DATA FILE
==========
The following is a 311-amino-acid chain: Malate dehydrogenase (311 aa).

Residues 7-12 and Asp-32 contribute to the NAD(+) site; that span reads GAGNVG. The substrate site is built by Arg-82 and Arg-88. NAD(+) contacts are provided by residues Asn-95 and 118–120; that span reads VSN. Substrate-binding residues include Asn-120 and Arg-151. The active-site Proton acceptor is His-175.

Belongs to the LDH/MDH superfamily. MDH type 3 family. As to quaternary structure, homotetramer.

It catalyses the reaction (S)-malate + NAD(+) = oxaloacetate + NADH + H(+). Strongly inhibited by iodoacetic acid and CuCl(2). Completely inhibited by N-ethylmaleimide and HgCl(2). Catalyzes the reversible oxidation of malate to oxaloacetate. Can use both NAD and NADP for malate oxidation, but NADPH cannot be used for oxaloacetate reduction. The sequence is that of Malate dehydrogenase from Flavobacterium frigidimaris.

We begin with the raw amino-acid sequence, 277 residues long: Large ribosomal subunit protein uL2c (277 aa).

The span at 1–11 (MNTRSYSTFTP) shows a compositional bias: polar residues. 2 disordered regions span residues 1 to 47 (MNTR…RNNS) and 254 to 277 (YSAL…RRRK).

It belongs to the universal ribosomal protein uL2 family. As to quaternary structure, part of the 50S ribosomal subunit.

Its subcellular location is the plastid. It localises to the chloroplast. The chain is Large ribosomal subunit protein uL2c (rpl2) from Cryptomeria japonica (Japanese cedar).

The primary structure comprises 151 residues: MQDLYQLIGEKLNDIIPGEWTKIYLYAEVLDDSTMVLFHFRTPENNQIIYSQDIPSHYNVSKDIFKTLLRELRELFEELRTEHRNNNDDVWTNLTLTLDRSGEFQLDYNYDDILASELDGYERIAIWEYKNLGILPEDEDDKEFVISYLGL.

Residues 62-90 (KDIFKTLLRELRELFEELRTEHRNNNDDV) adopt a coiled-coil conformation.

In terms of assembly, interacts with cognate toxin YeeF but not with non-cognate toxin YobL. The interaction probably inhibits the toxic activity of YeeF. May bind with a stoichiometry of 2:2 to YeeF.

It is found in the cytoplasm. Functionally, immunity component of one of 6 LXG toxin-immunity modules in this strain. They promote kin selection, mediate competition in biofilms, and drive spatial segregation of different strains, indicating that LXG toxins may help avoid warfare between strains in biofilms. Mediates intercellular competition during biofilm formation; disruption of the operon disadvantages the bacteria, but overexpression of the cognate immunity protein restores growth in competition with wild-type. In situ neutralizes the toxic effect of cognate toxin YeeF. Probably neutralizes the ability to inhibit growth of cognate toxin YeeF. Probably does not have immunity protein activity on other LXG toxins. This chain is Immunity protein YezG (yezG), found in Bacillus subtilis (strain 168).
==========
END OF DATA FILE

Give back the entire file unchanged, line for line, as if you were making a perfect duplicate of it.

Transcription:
The following is a 311-amino-acid chain: Malate dehydrogenase (311 aa).

Residues 7-12 and Asp-32 contribute to the NAD(+) site; that span reads GAGNVG. The substrate site is built by Arg-82 and Arg-88. NAD(+) contacts are provided by residues Asn-95 and 118–120; that span reads VSN. Substrate-binding residues include Asn-120 and Arg-151. The active-site Proton acceptor is His-175.

Belongs to the LDH/MDH superfamily. MDH type 3 family. As to quaternary structure, homotetramer.

It catalyses the reaction (S)-malate + NAD(+) = oxaloacetate + NADH + H(+). Strongly inhibited by iodoacetic acid and CuCl(2). Completely inhibited by N-ethylmaleimide and HgCl(2). Catalyzes the reversible oxidation of malate to oxaloacetate. Can use both NAD and NADP for malate oxidation, but NADPH cannot be used for oxaloacetate reduction. The sequence is that of Malate dehydrogenase from Flavobacterium frigidimaris.

We begin with the raw amino-acid sequence, 277 residues long: Large ribosomal subunit protein uL2c (277 aa).

The span at 1–11 (MNTRSYSTFTP) shows a compositional bias: polar residues. 2 disordered regions span residues 1 to 47 (MNTR…RNNS) and 254 to 277 (YSAL…RRRK).

It belongs to the universal ribosomal protein uL2 family. As to quaternary structure, part of the 50S ribosomal subunit.

Its subcellular location is the plastid. It localises to the chloroplast. The chain is Large ribosomal subunit protein uL2c (rpl2) from Cryptomeria japonica (Japanese cedar).

The primary structure comprises 151 residues: MQDLYQLIGEKLNDIIPGEWTKIYLYAEVLDDSTMVLFHFRTPENNQIIYSQDIPSHYNVSKDIFKTLLRELRELFEELRTEHRNNNDDVWTNLTLTLDRSGEFQLDYNYDDILASELDGYERIAIWEYKNLGILPEDEDDKEFVISYLGL.

Residues 62-90 (KDIFKTLLRELRELFEELRTEHRNNNDDV) adopt a coiled-coil conformation.

In terms of assembly, interacts with cognate toxin YeeF but not with non-cognate toxin YobL. The interaction probably inhibits the toxic activity of YeeF. May bind with a stoichiometry of 2:2 to YeeF.

It is found in the cytoplasm. Functionally, immunity component of one of 6 LXG toxin-immunity modules in this strain. They promote kin selection, mediate competition in biofilms, and drive spatial segregation of different strains, indicating that LXG toxins may help avoid warfare between strains in biofilms. Mediates intercellular competition during biofilm formation; disruption of the operon disadvantages the bacteria, but overexpression of the cognate immunity protein restores growth in competition with wild-type. In situ neutralizes the toxic effect of cognate toxin YeeF. Probably neutralizes the ability to inhibit growth of cognate toxin YeeF. Probably does not have immunity protein activity on other LXG toxins. This chain is Immunity protein YezG (yezG), found in Bacillus subtilis (strain 168).